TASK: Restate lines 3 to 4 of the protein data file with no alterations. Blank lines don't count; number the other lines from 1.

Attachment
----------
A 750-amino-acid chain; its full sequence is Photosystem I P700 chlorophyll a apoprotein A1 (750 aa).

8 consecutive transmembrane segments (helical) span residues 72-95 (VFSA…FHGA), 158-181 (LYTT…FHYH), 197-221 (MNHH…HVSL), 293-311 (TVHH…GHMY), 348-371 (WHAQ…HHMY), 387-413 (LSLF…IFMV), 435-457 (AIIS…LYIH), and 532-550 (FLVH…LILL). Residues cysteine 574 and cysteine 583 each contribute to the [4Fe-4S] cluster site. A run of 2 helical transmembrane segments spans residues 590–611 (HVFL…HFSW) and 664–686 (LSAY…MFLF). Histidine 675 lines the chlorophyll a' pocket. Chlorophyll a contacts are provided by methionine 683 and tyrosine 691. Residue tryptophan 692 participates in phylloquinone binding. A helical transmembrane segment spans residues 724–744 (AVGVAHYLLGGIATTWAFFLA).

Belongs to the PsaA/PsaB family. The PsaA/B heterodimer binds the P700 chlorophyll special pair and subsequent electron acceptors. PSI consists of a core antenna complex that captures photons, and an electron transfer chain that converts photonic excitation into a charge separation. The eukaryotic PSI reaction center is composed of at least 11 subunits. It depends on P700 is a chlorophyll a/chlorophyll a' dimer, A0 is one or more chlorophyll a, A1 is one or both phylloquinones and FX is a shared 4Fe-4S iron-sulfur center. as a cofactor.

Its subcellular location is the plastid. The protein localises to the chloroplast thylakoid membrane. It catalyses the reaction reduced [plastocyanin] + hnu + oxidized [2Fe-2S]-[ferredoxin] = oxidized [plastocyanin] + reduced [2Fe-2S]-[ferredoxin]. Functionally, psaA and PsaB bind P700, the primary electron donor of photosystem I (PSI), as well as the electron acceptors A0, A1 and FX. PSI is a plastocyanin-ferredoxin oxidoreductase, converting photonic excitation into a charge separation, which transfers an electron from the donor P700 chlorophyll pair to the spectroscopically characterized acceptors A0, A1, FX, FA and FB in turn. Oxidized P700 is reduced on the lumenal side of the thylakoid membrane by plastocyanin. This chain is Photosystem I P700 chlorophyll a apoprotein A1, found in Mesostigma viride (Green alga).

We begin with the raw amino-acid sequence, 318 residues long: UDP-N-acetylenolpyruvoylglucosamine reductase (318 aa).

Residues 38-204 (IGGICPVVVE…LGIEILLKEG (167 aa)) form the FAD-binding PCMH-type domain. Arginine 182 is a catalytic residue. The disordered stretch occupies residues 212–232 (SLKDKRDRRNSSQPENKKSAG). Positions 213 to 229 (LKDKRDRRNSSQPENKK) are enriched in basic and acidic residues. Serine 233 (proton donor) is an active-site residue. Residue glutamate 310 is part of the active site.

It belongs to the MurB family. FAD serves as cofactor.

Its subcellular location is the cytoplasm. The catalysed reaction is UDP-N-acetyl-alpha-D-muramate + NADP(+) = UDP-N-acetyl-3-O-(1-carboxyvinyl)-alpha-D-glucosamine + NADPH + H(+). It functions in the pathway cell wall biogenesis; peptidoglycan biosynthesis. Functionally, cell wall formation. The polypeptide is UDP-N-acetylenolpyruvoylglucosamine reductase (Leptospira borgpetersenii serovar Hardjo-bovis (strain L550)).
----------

Belongs to the PsaA/PsaB family. The PsaA/B heterodimer binds the P700 chlorophyll special pair and subsequent electron acceptors. PSI consists of a core antenna complex that captures photons, and an electron transfer chain that converts photonic excitation into a charge separation. The eukaryotic PSI reaction center is composed of at least 11 subunits. It depends on P700 is a chlorophyll a/chlorophyll a' dimer, A0 is one or more chlorophyll a, A1 is one or both phylloquinones and FX is a shared 4Fe-4S iron-sulfur center. as a cofactor.

Its subcellular location is the plastid. The protein localises to the chloroplast thylakoid membrane. It catalyses the reaction reduced [plastocyanin] + hnu + oxidized [2Fe-2S]-[ferredoxin] = oxidized [plastocyanin] + reduced [2Fe-2S]-[ferredoxin]. Functionally, psaA and PsaB bind P700, the primary electron donor of photosystem I (PSI), as well as the electron acceptors A0, A1 and FX. PSI is a plastocyanin-ferredoxin oxidoreductase, converting photonic excitation into a charge separation, which transfers an electron from the donor P700 chlorophyll pair to the spectroscopically characterized acceptors A0, A1, FX, FA and FB in turn. Oxidized P700 is reduced on the lumenal side of the thylakoid membrane by plastocyanin. This chain is Photosystem I P700 chlorophyll a apoprotein A1, found in Mesostigma viride (Green alga).